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Monday, April 11, 2016

Maine Governor LePage calls bill "pandering to grieving families"

Maine Governor LePage received a decisive veto override of a bill he found to be wasteful because it pandered to grieving families of children who were victims of homocide.

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Maine Senator Linda Valentino- D of Saco
Sadly, I could blog everyday about the cruel, unsubstantiatiated and convuluted reasoning claimed by Governor LePage, in his inability to provide compassionate leadership for Maine citizens. 

Thank God, the Maine legislature and the state's judiciary are able to challenge the Governor when he executes his wrong minded authority. 


Nevertheless, in the process of screwing things up, the Governor creates enormous angst, ill will and obstructionism within his administration and in his own Republican party, before the legislative branch can fix or mitigate his brash actions.

Today is another page in an "as LePage turns" day, but accompanied by a startling outcome  

WCSH6 in Portland Maine reports:

AUGUSTA, Maine (NEWS CENTER) — The Maine Senate on Monday voted unanimously to override Gov. Paul LePage’s veto of LD 1605, “An Act to Extend the Time for Commencing an Action Relating to Death Caused by Homicide.”

The bill was sponsored by Sen. Linda Valentino, D-Saco, on behalf of the families of cold case victims, who were present in the Senate Gallery to witness the veto override.

Governor LePage called the bill nothing more than pandering to grieved families.

“I want to thank these families,” Sen. Valentino said. “This is their bill, not mine. They have advocated strongly for this its passage even though it won’t help any of them. This bill isn’t for their benefit — it’s for the benefit of future victim’s families, who should never be denied justice because of an arbitrary statute of limitations.”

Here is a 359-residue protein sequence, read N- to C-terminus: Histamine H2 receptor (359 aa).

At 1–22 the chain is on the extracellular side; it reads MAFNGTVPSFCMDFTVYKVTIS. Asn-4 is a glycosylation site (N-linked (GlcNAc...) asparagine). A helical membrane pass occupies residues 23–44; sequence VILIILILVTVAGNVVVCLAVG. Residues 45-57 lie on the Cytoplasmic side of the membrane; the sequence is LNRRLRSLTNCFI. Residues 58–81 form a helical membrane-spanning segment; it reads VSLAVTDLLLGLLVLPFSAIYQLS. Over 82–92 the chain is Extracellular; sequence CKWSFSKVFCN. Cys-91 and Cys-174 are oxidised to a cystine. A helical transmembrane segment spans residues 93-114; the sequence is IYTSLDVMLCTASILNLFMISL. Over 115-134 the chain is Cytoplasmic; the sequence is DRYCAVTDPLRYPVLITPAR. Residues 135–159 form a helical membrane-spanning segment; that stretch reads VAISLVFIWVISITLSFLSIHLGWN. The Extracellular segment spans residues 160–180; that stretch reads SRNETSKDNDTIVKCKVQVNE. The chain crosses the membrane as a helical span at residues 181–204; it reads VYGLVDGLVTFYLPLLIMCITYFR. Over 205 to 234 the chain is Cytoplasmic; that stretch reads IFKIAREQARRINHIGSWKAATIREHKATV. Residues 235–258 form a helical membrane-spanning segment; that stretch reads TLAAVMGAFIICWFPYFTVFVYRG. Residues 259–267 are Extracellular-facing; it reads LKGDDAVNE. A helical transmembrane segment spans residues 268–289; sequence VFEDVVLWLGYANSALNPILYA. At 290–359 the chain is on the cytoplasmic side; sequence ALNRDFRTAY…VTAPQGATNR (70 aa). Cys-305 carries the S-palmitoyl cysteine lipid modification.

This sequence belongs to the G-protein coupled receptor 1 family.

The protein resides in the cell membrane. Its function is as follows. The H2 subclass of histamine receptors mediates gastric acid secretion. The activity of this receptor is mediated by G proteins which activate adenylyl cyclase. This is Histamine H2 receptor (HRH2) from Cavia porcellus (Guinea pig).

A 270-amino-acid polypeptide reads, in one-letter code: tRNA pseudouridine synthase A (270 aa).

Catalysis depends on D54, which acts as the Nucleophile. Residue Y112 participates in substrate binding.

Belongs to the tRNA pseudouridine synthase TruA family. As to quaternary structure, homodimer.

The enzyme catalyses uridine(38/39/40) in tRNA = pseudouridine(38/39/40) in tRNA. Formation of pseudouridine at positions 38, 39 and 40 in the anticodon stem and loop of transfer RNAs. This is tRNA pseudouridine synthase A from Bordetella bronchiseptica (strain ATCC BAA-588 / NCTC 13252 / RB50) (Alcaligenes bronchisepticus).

The bill would will give families of homicide victims up to six years to file civil actions related to their loved one’s deaths. The current statute of limitations is just two years. Advocates have argued that two years is not enough time for the families of victims of cold-case homicides to assemble a wrongful death case in civil court.

The bill had earned the unanimous support of the Judiciary Committee, and has the support of Attorney General Janet Mills.

The House also voted to override LePage's veto of the cold case bill. 



“I want to thank these families,” Sen. Valentino said. “This is their bill, not mine. They have advocated strongly for this its passage even though it won’t help any of them. This bill isn’t for their benefit — it’s for the benefit of future victim’s families, who should never be denied justice because of an arbitrary statute of limitations.”

The bill would will give families of homicide victims up to six years to file civil actions related to their loved one’s deaths. The current statute of limitations is just two years. Advocates have argued that two years is not enough time for the families of victims of cold-case homicides to assemble a wrongful death case in civil court.

The bill had earned the unanimous support of the Judiciary Committee, and has the support of Attorney General Janet Mills. It now goes to the House of Representatives for a final veto override vote.


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